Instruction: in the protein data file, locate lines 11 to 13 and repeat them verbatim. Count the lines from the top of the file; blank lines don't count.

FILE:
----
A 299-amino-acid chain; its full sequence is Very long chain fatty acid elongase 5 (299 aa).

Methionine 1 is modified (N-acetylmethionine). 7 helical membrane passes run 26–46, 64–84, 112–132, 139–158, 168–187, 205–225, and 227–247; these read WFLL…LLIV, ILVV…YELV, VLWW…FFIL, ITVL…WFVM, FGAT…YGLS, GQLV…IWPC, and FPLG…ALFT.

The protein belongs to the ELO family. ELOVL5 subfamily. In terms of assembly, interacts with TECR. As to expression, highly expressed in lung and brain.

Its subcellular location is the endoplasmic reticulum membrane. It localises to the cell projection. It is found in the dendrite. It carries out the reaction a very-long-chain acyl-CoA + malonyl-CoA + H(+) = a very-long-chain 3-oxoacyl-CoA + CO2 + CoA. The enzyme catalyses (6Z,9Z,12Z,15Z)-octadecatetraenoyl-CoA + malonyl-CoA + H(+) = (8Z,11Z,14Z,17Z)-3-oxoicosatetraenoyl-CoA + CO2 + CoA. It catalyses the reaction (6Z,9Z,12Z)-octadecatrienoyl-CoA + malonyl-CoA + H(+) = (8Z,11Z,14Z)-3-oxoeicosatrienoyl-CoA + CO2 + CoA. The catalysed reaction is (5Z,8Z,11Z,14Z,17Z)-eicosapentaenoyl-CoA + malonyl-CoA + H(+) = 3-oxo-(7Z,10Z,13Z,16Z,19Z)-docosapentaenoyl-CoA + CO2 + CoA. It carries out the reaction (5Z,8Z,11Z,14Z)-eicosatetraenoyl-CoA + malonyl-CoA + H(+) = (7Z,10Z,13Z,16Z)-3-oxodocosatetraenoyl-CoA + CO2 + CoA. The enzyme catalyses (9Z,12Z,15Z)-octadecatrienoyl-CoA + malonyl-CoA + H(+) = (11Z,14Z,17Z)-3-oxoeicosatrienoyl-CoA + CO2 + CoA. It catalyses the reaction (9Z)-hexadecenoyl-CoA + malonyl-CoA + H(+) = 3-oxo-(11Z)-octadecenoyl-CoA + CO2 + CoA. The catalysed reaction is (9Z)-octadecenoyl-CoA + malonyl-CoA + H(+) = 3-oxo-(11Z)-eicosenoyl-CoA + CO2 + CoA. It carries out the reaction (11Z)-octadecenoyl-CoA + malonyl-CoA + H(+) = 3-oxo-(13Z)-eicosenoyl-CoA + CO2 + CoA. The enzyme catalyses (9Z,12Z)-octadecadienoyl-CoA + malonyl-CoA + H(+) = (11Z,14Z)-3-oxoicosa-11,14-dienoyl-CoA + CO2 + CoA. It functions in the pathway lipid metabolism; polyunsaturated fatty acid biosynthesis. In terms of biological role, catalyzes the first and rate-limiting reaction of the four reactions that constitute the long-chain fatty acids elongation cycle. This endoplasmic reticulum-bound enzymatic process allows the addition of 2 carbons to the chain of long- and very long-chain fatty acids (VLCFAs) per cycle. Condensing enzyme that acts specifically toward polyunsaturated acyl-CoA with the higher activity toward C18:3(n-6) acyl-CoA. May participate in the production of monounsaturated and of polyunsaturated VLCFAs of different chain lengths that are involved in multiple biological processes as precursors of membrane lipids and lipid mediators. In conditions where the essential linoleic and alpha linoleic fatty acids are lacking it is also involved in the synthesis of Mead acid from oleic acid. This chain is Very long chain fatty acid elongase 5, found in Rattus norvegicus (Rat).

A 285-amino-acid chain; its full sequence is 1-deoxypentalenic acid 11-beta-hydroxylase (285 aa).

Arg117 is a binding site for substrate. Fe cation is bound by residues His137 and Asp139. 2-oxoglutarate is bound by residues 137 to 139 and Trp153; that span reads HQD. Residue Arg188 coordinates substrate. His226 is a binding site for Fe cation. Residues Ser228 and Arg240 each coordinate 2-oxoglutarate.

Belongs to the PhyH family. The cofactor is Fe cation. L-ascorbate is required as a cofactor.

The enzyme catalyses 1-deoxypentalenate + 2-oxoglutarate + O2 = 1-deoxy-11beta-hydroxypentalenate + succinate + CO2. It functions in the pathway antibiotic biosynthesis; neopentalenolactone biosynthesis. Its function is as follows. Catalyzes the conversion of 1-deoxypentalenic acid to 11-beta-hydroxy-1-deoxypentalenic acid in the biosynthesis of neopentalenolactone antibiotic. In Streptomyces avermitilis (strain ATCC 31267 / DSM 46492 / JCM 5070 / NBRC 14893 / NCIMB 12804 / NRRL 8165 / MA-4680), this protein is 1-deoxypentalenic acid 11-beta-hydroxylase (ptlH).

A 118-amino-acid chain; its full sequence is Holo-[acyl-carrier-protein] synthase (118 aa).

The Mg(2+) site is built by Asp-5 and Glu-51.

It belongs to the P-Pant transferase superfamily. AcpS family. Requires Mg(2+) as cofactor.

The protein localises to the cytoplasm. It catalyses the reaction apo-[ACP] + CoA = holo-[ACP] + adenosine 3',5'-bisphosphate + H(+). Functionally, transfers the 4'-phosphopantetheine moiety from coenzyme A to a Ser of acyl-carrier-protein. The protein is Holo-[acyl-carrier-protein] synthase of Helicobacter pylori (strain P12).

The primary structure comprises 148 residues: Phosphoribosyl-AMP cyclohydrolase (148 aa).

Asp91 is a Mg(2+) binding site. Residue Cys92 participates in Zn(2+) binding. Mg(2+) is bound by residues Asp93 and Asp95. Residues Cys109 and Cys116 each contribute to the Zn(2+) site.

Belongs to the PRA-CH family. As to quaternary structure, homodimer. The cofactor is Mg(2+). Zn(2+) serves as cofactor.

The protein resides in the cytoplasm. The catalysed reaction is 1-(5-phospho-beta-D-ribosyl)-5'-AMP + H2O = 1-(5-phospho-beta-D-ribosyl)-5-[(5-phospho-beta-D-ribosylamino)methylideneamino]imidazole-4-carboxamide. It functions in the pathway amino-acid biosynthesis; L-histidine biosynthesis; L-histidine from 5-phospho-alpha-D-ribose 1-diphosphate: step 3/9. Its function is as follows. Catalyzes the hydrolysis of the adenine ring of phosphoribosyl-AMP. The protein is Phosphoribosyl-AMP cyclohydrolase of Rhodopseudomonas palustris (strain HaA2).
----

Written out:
It belongs to the P-Pant transferase superfamily. AcpS family. Requires Mg(2+) as cofactor.

The protein localises to the cytoplasm. It catalyses the reaction apo-[ACP] + CoA = holo-[ACP] + adenosine 3',5'-bisphosphate + H(+). Functionally, transfers the 4'-phosphopantetheine moiety from coenzyme A to a Ser of acyl-carrier-protein. The protein is Holo-[acyl-carrier-protein] synthase of Helicobacter pylori (strain P12).

The primary structure comprises 148 residues: Phosphoribosyl-AMP cyclohydrolase (148 aa).